First of all, let us simplify the equation by replacing things that the attacker can compute with known constants. We come up with:
$$a \cdot b^x = y$$
where the attacker knows $a$ (which is $e(g,h)^k$) and $b$ (which is $e(g, h)$, which he can compute, as he knows $g, h$), and the attacker solves for $x, y$.
If it is sufficient for an attacker to find a solution, he can do that easily; he can select a random $x$, and solve it for $y$; there's a solution.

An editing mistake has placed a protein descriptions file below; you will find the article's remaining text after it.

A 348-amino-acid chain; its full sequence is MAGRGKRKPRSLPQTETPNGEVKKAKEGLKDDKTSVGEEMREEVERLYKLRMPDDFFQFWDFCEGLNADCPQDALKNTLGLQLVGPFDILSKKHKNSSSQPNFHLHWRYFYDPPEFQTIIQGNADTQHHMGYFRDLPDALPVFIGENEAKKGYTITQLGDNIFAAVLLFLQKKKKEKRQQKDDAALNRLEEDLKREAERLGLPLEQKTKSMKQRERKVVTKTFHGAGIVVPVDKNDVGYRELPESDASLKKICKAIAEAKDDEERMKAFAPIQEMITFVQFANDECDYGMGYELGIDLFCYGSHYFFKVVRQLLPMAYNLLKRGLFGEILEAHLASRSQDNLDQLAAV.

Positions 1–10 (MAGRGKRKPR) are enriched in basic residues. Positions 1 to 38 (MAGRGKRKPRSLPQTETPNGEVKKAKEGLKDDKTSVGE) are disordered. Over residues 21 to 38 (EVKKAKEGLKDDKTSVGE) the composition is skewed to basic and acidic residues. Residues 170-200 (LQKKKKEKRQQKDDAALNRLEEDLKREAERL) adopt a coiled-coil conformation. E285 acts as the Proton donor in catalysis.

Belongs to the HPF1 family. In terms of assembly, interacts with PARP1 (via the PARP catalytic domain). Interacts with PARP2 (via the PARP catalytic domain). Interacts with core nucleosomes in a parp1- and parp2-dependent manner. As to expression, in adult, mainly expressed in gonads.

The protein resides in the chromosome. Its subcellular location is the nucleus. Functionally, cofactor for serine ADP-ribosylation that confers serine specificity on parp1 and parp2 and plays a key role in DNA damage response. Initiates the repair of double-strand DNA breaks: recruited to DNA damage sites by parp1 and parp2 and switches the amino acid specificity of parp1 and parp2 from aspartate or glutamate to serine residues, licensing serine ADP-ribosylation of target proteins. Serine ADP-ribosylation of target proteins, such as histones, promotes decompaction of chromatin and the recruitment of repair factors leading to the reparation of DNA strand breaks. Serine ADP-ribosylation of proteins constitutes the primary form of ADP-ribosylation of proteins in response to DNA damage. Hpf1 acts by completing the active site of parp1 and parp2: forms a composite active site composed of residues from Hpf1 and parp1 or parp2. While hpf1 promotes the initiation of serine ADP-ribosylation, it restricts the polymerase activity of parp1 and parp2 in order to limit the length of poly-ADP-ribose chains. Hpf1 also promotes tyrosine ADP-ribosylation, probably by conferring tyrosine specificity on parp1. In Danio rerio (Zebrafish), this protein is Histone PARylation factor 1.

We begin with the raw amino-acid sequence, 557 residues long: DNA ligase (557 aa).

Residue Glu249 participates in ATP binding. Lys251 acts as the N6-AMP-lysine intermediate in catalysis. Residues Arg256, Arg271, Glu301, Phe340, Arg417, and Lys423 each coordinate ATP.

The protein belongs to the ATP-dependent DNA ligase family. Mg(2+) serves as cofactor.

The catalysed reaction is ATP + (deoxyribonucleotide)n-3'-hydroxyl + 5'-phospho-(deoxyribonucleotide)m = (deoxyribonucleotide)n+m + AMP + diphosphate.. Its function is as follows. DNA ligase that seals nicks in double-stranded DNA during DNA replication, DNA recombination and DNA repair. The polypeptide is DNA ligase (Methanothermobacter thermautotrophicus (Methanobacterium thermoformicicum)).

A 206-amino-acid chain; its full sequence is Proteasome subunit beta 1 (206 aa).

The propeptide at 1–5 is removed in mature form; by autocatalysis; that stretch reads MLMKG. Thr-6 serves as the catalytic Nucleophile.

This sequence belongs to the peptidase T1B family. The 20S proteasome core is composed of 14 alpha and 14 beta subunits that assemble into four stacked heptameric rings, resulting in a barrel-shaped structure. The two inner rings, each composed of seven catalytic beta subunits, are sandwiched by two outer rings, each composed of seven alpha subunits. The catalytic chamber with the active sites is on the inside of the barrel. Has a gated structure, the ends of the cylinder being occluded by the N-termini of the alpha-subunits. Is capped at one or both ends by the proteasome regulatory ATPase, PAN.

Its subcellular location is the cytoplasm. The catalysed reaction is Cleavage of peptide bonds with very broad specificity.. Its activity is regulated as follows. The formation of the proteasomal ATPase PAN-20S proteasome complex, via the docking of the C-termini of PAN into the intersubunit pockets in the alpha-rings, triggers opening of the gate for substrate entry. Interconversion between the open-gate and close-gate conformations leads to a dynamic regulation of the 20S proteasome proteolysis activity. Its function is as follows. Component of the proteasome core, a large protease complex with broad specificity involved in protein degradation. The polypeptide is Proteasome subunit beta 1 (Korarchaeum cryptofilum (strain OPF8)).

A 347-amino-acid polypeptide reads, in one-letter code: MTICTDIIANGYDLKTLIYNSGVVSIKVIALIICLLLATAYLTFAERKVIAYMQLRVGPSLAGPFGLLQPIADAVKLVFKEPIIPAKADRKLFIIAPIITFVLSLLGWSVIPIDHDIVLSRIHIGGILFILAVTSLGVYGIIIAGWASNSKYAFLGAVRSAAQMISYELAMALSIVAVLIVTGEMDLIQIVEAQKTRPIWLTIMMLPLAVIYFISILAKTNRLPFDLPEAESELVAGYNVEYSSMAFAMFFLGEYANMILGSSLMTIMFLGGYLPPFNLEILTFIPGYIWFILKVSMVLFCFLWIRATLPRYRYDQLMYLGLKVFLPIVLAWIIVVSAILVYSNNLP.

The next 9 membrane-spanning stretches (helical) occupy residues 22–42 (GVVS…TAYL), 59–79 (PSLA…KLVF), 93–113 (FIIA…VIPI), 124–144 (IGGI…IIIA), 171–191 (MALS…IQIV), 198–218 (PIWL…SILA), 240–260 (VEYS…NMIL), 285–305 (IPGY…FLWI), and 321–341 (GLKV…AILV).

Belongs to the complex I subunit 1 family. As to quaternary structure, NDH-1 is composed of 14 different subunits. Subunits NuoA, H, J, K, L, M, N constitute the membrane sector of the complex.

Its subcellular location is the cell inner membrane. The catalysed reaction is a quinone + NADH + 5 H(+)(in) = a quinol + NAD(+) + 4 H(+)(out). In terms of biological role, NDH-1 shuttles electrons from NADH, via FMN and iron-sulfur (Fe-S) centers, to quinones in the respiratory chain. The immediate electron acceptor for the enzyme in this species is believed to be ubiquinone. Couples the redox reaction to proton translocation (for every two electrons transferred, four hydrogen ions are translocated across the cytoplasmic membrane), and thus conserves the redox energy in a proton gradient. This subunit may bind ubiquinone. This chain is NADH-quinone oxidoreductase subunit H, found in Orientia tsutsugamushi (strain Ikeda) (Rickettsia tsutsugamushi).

If he needs to find "the correct" solution (that is, the one possible $x, y$ pair that satisfies additional criteria), he doesn't have enough information to pick out which one it is. He might be able to if he knows what that additional criteria is; it would depend on what that looks like.